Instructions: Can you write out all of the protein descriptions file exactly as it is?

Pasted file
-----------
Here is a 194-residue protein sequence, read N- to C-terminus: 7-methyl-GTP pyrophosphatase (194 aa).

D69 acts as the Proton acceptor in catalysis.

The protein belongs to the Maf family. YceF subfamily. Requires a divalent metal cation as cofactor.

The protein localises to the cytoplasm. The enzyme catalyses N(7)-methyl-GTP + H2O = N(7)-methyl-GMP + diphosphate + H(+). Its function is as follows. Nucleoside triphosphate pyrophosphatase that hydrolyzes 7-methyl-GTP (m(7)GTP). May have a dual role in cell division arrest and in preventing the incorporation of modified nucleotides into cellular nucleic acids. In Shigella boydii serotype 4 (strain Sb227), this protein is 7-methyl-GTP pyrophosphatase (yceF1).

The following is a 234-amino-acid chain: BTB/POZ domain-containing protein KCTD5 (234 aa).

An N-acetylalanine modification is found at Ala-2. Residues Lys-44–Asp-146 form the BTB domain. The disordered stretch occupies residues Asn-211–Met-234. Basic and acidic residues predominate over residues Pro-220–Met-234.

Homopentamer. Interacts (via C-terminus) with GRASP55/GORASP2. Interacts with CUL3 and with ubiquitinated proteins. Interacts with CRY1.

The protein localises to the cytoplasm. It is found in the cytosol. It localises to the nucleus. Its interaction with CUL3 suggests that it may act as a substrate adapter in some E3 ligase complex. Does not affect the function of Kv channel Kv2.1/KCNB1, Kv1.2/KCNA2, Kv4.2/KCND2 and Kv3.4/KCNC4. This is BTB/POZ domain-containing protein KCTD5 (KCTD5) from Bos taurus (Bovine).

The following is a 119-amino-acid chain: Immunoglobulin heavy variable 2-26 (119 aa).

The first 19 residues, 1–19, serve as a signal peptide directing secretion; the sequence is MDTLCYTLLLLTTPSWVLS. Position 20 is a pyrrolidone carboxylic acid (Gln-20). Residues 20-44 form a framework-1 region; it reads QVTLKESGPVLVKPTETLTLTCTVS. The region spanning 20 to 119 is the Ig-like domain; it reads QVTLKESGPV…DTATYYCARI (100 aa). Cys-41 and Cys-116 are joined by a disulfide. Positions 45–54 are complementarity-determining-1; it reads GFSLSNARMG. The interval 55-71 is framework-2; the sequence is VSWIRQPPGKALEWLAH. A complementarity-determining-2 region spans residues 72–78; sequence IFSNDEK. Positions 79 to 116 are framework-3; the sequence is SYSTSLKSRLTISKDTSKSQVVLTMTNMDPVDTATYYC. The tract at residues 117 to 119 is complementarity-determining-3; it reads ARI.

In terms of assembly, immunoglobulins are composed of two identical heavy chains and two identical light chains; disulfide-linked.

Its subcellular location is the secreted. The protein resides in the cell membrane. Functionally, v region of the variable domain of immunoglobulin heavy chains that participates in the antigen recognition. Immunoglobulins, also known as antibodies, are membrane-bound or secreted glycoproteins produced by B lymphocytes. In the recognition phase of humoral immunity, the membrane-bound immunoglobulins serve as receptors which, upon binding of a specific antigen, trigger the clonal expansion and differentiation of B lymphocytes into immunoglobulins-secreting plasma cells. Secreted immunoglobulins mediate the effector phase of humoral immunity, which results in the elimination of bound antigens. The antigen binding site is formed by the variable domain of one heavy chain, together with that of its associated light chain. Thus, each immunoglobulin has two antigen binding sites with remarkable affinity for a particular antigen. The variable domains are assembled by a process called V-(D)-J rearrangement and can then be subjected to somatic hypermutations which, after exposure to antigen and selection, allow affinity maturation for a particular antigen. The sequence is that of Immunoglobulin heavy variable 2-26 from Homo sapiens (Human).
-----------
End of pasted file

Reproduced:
Here is a 194-residue protein sequence, read N- to C-terminus: 7-methyl-GTP pyrophosphatase (194 aa).

D69 acts as the Proton acceptor in catalysis.

The protein belongs to the Maf family. YceF subfamily. Requires a divalent metal cation as cofactor.

The protein localises to the cytoplasm. The enzyme catalyses N(7)-methyl-GTP + H2O = N(7)-methyl-GMP + diphosphate + H(+). Its function is as follows. Nucleoside triphosphate pyrophosphatase that hydrolyzes 7-methyl-GTP (m(7)GTP). May have a dual role in cell division arrest and in preventing the incorporation of modified nucleotides into cellular nucleic acids. In Shigella boydii serotype 4 (strain Sb227), this protein is 7-methyl-GTP pyrophosphatase (yceF1).

The following is a 234-amino-acid chain: BTB/POZ domain-containing protein KCTD5 (234 aa).

An N-acetylalanine modification is found at Ala-2. Residues Lys-44–Asp-146 form the BTB domain. The disordered stretch occupies residues Asn-211–Met-234. Basic and acidic residues predominate over residues Pro-220–Met-234.

Homopentamer. Interacts (via C-terminus) with GRASP55/GORASP2. Interacts with CUL3 and with ubiquitinated proteins. Interacts with CRY1.

The protein localises to the cytoplasm. It is found in the cytosol. It localises to the nucleus. Its interaction with CUL3 suggests that it may act as a substrate adapter in some E3 ligase complex. Does not affect the function of Kv channel Kv2.1/KCNB1, Kv1.2/KCNA2, Kv4.2/KCND2 and Kv3.4/KCNC4. This is BTB/POZ domain-containing protein KCTD5 (KCTD5) from Bos taurus (Bovine).

The following is a 119-amino-acid chain: Immunoglobulin heavy variable 2-26 (119 aa).

The first 19 residues, 1–19, serve as a signal peptide directing secretion; the sequence is MDTLCYTLLLLTTPSWVLS. Position 20 is a pyrrolidone carboxylic acid (Gln-20). Residues 20-44 form a framework-1 region; it reads QVTLKESGPVLVKPTETLTLTCTVS. The region spanning 20 to 119 is the Ig-like domain; it reads QVTLKESGPV…DTATYYCARI (100 aa). Cys-41 and Cys-116 are joined by a disulfide. Positions 45–54 are complementarity-determining-1; it reads GFSLSNARMG. The interval 55-71 is framework-2; the sequence is VSWIRQPPGKALEWLAH. A complementarity-determining-2 region spans residues 72–78; sequence IFSNDEK. Positions 79 to 116 are framework-3; the sequence is SYSTSLKSRLTISKDTSKSQVVLTMTNMDPVDTATYYC. The tract at residues 117 to 119 is complementarity-determining-3; it reads ARI.

In terms of assembly, immunoglobulins are composed of two identical heavy chains and two identical light chains; disulfide-linked.

Its subcellular location is the secreted. The protein resides in the cell membrane. Functionally, v region of the variable domain of immunoglobulin heavy chains that participates in the antigen recognition. Immunoglobulins, also known as antibodies, are membrane-bound or secreted glycoproteins produced by B lymphocytes. In the recognition phase of humoral immunity, the membrane-bound immunoglobulins serve as receptors which, upon binding of a specific antigen, trigger the clonal expansion and differentiation of B lymphocytes into immunoglobulins-secreting plasma cells. Secreted immunoglobulins mediate the effector phase of humoral immunity, which results in the elimination of bound antigens. The antigen binding site is formed by the variable domain of one heavy chain, together with that of its associated light chain. Thus, each immunoglobulin has two antigen binding sites with remarkable affinity for a particular antigen. The variable domains are assembled by a process called V-(D)-J rearrangement and can then be subjected to somatic hypermutations which, after exposure to antigen and selection, allow affinity maturation for a particular antigen. The sequence is that of Immunoglobulin heavy variable 2-26 from Homo sapiens (Human).